Constructor of a Fragment in Android

Recently, I came to a very strange issue in Android development and I wish to share a very important lesson. As an Android developer, you might be knowing that most of the crashes are related to lifecycle events of Activities and Fragments. Moreover, most phone manufacturers patch the original Android system to come up with their own versions. Such versions might have a hostile kernel which may kill Activities more frequently to claim more free space and faster performance for foreground apps. This makes Android development difficult as you have to check for each of the edge cases that may occur.

One of the best ways to debug such crashes is to use the "Don't Keep Activities" feature of the development mode. This kills the Activities and the fragments as soon as the app goes to the background. Enable this mode and start your app and navigate through all your Activities and Fragments. If you get no faulty behaviour, then your app is of quality-at-par.

Let's take a closer look at how Android resumes a stopped Activity. The Android system has something called Intent which is passed to each Activity when it is created. This Intent contains the necessary information that can be used to construct the Activity and is the only determinant for stateless Activities. When an Activity goes to the background, the Activity might be destroyed, but the Intent is saved. When the Activity resumes, it gets back its Intent to resume itself.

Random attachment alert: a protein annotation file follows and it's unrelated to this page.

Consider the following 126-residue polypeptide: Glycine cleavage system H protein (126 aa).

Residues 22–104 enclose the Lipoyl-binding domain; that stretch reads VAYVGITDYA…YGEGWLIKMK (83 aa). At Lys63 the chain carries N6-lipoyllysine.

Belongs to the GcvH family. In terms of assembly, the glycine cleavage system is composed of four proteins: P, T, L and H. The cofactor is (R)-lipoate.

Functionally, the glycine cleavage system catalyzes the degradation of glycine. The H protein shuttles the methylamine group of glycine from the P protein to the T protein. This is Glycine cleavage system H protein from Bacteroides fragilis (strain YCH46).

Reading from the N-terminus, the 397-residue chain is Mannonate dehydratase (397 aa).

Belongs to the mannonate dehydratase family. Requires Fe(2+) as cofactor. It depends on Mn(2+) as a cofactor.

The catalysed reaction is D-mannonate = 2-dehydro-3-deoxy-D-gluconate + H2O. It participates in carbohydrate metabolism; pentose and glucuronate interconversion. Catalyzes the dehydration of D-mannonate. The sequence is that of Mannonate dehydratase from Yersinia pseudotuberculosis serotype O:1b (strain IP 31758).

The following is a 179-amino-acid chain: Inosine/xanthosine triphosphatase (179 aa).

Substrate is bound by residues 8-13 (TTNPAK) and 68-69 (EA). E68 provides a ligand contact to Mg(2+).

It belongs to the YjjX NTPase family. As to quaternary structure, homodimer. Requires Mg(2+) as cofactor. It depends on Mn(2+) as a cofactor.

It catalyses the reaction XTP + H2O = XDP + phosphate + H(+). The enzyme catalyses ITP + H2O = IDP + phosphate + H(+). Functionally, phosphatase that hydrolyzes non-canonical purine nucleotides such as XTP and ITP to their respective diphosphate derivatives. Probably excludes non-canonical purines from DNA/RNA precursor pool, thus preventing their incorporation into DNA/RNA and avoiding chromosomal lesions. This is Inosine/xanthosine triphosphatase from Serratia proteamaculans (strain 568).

What about Fragments though? As soon as an Activity resumes, the Fragment Manager resumes all its associated Fragments as well. However, Fragments have to such thing as Intent. When Fragment Manager re-creates a Fragment, it has no way of passing any parameters to it. In such a case, the Fragment Manager always looks for a public constructor taking no parameters and if it is unable to find it, the app will crash throwing an exception.

Takeaway: Always create a public constructor with no parameter for a Fragment.

By default, Android creates a public constructor with no parameter, so it is also okay to have no constructor at all. The question remains: How do I pass arguments to Fragments at all? Well, the best way to do it is to create a static method the creates new instances of the Fragment. In that static method, one needs to create a Bundle and use setArguments() method to set the bundle as the argument. Now, whenever the Fragment resumes, it will automatically receive the bundle in its onCreate(). Here is a sample for the same.


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